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  The Discovery of Sound in the Sea Project: Twenty Years of Success in Synthesizing Science for Nonexperts
Gail Scowcroft
   In November 2021, the Discovery of Sound in the Sea (DOSITS; see project celebrated its 20th anniversary and will be celebrating the 20th anniversary of the project website in 2022. Over the past 20 years, the DOSITS team has published a number of articles in Proceedings of Meetings on Acoustics (POMA), Acoustics Today, and other publications that share information about the project and resources on the website (Vigness Raposa and Scowcroft, 2008; Vigness Raposa et al., 2012, 2017; Scowcroft and Vigness-Raposa, 2014; Scowcroft, 2016). The purpose of this essay is to share a bit of the project’s history that has not been previously shared.
Over the past 20 years, the DOSITS project has evolved from a simple site that contained approximately 100 pages and a few dozen articles to a unique resource with over 450 pages and a diversity of resources that include, among others, structured tutorials (see, edu- cational activities (see, and archived webinars (see Traffic on the DOSITS website has grown from having 10,000 views in its first full year to having over one million page views in 2020, and the number of site users continues to grow. Moreover, DOSITS is now used by people from countries all over the world.
The DOSITS website has become the “go-to” site for under- standable and authoritative information about all aspects of underwater sound, from the basic physics of sound to the use of sound by aquatic animals to the effects of anthropogenic sound on these animals (and on the acous- tics associated with these sources). Moreover, over time, DOSITS has evolved to serve an amazingly broad com- munity from K-12 students to scientists wanting to learn more about particular topics to regulators, members of environmental groups, and industry personnel. Those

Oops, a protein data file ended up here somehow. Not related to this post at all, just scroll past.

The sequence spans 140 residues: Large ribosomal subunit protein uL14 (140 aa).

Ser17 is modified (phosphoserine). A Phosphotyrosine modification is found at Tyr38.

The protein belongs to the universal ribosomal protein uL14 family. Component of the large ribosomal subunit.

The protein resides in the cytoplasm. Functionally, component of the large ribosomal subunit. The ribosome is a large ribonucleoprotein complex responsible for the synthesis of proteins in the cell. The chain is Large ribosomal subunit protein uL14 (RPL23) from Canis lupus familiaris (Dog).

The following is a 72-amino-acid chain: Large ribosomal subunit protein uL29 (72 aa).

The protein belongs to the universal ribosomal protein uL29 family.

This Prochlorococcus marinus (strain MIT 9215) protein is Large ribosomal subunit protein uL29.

involved with the production of DOSITS content and resources have worked to ensure the scientific integrity of these materials, thereby ensuring that users are getting up-to-date peer-reviewed science.
Origin and Evolution of DOSITS
In 2001, an interdisciplinary team of scientists and edu- cation professionals began DOSITS. The project was initially intended to address the need for educating the public about underwater acoustics and related research. This need had been exemplified by public resistance to the Acoustic Thermometry of Ocean Climate (ATOC) experiments off Hawai'i, which were using sound under- water to study ocean temperature changes. The ATOC program’s early goal was to measure average tempera- tures in the North Pacific Ocean along a number of paths. Acoustic sources off central California and north of Kauai, Hawai'i, transmitted sound to US Navy receiv- ers, providing a network of acoustic paths. This allowed the scientists to observe large-scale seasonal changes in ocean temperature. The scientists believed that if the transmissions continued for many years, large-scale cli- mate change in the ocean could be measured. There was some public opposition to this research because people believed that the underwater ATOC sound source would harm humpback whales in the vicinity. However, research at the time had shown that it was unlikely that the sound source, operating at approximately 195 dB, would harm the whales (Mobley et al., 1988; Au et al., 1997; Frankel and Clark, 1998).
In response to the need for providing the public with accurate scientific information in nonexpert language, Peter Worcester of the Scripps Institution of Oceanogra- phy, La Jolla, California (one of the ATOC project’s lead scientists) approached his colleague Kathleen Vigness- Raposa (then with Marine Acoustics, Inc., Middletown,
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    78 Acoustics Today • Winter 2021 | Volume 17, issue 4

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